Handheld GPS buying guide: How to find the best GPS device to guide you on your adventures

What to look for when choosing a handheld GPS unit for your next hiking trip.

A handheld GPS device can serve as a planner, navigator and recorder on your next trekking adventure. A hiking GPS device lets you see where you are, where you've been and where you're headed next, all on one screen.

We'll walk you through the key features of handheld GPS units, and discuss where they outperform smartphone counterparts. Read on to compare all the options and find the best handheld GPS for your next hike.

Compare some of the best handheld GPS

Data obtained December 2018. Prices are subject to change and should be used only as a general guide.
Name Product Average Price (AUD) Display size (cm) Display Resolution (pixels) Weight (g) Battery life Purchase Today
Garmin Oregon 750t
Garmin Oregon 750t
3.8 x 6.3; 7.6 (diagonal)
240 x 400
Up to 16 hours
The Garmin Oregon 750t has Bluetooth capabilities and is equipped with an 8 megapixel autofocusing camera.
Garmin GPSMAP 64st
Garmin GPSMAP 64st
3.6 x 5.5; 6.6 (diagonal)
160 x 240
Up to 16 hours
The Garmin GPSMAP 64st has a rugged design and is fitted with wireless connectivity.
Garmin Montana 680t
Garmin Montana 680t
5.06 x 8.93; 10.2 (diagonal)
272 x 480
Up to 22 hours
The Garmin Montana 680t has an built-in compass, barometric altimeter and camera.
Spot GEN3
Spot GEN3
No display
Not stated
The Spot GEN3 is a pocket-sized device that can send an S.O.S call with your coordinates in case of emergency.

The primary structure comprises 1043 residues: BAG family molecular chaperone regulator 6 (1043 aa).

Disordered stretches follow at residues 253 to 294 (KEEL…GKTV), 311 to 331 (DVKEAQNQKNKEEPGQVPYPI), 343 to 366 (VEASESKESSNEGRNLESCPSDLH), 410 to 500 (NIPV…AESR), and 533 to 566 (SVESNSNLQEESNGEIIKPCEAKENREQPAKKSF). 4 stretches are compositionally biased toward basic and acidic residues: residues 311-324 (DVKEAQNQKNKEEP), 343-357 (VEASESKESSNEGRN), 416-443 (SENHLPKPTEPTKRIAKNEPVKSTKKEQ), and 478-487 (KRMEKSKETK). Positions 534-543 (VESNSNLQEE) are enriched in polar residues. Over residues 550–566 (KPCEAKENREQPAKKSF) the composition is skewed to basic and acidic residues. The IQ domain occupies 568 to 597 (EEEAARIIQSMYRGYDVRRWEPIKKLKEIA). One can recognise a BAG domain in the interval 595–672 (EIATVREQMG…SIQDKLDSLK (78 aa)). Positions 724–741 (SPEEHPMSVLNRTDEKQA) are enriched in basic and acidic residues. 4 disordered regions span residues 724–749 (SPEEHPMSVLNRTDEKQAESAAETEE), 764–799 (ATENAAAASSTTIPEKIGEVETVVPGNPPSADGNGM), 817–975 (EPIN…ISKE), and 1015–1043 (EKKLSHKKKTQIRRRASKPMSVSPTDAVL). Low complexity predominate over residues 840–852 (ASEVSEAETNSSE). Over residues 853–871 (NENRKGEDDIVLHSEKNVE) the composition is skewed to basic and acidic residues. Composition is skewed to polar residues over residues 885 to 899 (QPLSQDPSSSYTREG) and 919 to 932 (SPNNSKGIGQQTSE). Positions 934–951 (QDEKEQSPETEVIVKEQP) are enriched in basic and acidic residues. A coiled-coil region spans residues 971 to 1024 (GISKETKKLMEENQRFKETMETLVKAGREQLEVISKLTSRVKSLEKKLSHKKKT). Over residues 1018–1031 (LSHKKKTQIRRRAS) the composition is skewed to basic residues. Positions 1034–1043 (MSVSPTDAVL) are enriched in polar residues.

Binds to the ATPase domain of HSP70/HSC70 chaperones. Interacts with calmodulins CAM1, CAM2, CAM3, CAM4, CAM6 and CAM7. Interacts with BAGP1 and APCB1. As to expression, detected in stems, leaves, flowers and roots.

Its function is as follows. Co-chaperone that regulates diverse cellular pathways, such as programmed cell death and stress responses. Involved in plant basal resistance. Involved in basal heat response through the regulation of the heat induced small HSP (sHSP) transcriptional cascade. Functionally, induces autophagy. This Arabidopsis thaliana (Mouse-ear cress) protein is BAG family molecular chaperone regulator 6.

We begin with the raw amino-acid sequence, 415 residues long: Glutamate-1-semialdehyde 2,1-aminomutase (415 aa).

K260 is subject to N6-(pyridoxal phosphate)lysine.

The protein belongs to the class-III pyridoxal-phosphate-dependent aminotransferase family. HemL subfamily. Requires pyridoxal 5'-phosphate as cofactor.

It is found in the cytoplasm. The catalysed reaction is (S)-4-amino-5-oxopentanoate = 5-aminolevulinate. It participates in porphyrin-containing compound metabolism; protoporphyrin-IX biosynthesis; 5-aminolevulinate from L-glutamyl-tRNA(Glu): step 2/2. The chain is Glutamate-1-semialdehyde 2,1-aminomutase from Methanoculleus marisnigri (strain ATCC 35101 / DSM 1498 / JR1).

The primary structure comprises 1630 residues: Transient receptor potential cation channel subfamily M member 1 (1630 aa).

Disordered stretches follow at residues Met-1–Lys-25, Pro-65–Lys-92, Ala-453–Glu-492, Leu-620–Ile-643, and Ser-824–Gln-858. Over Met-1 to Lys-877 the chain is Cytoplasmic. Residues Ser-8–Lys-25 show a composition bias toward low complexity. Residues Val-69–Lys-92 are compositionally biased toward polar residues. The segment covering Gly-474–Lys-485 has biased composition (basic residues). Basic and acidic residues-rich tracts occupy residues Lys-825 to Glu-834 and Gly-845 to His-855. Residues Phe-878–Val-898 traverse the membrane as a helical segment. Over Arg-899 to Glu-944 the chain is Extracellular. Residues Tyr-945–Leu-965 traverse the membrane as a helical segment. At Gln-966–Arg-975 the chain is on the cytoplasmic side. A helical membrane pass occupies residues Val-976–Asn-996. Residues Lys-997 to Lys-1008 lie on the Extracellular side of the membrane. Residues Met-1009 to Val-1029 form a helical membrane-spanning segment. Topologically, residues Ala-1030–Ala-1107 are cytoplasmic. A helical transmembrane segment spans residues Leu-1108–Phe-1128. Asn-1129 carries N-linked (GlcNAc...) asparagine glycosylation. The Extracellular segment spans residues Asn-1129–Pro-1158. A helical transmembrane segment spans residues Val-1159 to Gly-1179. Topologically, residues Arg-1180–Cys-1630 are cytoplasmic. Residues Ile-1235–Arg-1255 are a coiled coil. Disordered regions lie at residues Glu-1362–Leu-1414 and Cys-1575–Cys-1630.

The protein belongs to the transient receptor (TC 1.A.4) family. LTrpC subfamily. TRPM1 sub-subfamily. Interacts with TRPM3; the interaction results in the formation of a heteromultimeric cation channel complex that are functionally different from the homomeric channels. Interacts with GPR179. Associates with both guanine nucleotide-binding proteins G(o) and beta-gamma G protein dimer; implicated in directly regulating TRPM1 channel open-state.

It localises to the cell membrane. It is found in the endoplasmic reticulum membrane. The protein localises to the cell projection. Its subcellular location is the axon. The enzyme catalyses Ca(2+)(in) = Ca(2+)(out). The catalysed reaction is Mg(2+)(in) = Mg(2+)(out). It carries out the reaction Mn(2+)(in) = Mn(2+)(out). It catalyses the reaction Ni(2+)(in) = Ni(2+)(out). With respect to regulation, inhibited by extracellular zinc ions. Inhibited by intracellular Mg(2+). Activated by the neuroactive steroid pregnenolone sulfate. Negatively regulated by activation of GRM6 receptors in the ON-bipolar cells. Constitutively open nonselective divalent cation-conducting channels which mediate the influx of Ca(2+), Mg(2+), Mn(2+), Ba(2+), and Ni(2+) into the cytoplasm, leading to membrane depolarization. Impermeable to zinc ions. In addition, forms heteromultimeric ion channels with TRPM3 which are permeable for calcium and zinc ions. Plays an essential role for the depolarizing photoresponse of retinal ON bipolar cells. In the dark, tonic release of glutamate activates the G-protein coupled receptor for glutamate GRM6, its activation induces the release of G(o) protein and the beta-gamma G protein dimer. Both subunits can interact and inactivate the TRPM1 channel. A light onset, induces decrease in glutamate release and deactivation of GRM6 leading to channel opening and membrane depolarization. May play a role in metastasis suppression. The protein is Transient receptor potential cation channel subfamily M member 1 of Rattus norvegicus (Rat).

Garmin GPSMAP 66s
Garmin GPSMAP 66s
3.8 x 6.3; 7.6 (diagonal)
240 x 400
Up to 16 hours
The GPSMAP 66s has a sunlight-readable display and is fitted with a compass and barometric altimeter.
Garmin inReach Explorer+
Garmin inReach Explorer+
3.5 x 4.7; 5.9 (diagonal)
200 x 265
Up to 100 hours
The Garmin inReach Explorer+ is equipped with satellite coverage that enables two way texting from anywhere.
Garmin Oregon 700
Garmin Oregon 700
3.8 x 6.3; 7.6 (diagonal)
240 x 400
Up to 16 hours
The Garmin Oregon 700 is Bluetooth enabled and can be read in both portrait and landscape modes.
Garmin Foretrex 601
Garmin Foretrex 601
5.08 (diagonal)
200 x 128
Up to 48 hours
The Garmin Foretrex 601 is a wrist mounted GPS navigator with a notification system.
Garmin eTrex 20x
Garmin eTrex 20x
3.5 x 4.4; 5.6 (diagonal)
240 x 320
Up to 25 hours
The Garmin eTrex 20x has 3.7GB of internal memory to store extra maps.
Garmin inReach Mini
Garmin inReach Mini
2.3 x 2.3
128 x 128
Up to 90 hours
The Garmin inReach Mini is a lightweight and compact satellite communicator that can track your hike.
Garmin eTrex 10
Garmin eTrex 10
3.6 x 4.3; 5.6 (diagonal)
128 x 160
Up to 25 hours
The Garmin eTrex 10 offers paperless geocaching and a 25 hour battery life.

Compare up to 4 providers

What is a handheld GPS device?

Global positioning systems (GPS) record and store spatial data. Similar to a GPS in your car, handheld GPS devices work by gathering information from multiple satellites that are continuously orbiting the earth. With a connection to three satellites, GPS units can construct a 2D reading of your position, while a fourth satellite connection can produce a 3D reading.